The Exploration Phase

The Exploration Phase

During the Exploration phase you will generate and explore several designs. These initial designs often do not reflect ideas about color, imagery, and typography. However, they do reflect ideas about site structure and navigation. By the end of Exploration, you will have several prototypes to present to the client, who will select one for further development and sign off on the work done. Sometimes a client will want to fund continued development of two sites for further refinement before making a final choice. In either case, the selected design is supported by evaluation results that show it is the best at meeting the business, client, and customer goals.

Typically you will generate medium-fidelity site maps, storyboards, and schematics (see Chapter 4—Involving Customers with Iterative Design for details about medium-fidelity prototypes, and about the differences among site maps, storyboards, and schematics). Test all your designs quickly with target customers to ensure usefulness and usability.

More design patterns come into play here too. The HOMEPAGE PORTAL (C1) pattern describes some of the ways to structure your homepage, as well as what you'll want on your homepage, such as a PRIVACY POLICY (E4) and a STRAIGHTFORWARD SEARCH FORM (J2).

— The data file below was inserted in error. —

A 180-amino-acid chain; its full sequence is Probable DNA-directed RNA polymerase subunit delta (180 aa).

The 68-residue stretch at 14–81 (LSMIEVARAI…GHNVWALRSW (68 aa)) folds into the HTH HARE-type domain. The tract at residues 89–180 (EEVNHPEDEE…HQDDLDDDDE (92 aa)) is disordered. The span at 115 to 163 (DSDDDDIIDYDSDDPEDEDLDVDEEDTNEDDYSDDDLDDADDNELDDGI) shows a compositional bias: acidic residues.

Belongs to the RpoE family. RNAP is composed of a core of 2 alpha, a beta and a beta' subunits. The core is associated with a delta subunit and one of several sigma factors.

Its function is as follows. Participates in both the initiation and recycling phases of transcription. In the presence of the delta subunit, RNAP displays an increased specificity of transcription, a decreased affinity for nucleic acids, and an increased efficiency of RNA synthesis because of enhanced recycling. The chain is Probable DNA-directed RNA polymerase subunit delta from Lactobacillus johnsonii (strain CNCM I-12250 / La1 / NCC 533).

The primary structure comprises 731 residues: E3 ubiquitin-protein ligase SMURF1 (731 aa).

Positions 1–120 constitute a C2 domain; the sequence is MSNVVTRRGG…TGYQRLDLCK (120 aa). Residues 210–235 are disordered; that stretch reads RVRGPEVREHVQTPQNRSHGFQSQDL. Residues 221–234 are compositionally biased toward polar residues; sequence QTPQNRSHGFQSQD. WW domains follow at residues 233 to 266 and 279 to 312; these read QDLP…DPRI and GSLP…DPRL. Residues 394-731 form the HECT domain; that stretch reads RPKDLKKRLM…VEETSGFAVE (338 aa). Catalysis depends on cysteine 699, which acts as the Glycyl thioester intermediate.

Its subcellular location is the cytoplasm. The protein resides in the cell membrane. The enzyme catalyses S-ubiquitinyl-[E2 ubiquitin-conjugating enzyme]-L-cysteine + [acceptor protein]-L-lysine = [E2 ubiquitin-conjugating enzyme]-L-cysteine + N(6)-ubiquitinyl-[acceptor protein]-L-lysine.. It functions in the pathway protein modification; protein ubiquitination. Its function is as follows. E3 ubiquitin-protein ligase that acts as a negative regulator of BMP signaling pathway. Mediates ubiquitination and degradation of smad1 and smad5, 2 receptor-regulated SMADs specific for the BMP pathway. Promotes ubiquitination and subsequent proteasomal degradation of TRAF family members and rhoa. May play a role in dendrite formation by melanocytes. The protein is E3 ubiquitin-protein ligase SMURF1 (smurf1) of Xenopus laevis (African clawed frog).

Begin initial work on the information architecture—the overall organization of the Web site's content—at this phase as well. The BROWSABLE CONTENT (B2) pattern has more details on how to design and implement your architecture.


Medium-Fidelity Site Maps, Storyboards, and Schematics

You will present several sets of medium-fidelity site maps, storyboards, and schematics to your client. Each set represents a design alternative that addresses the issues described by the customer analysis document, the business analysis document, and the specification document. In particular, the storyboards will show the initial ideas for how the scenarios in the specification document will be carried out. However, at this phase none of the deliverables will have much detail; rather they will have just enough detail to represent the general idea. See Figure for an example of a medium-fidelity site map.

3. Medium-fidelity site maps such as this one can quickly communicate the flow of a site in an easy-to-read format.


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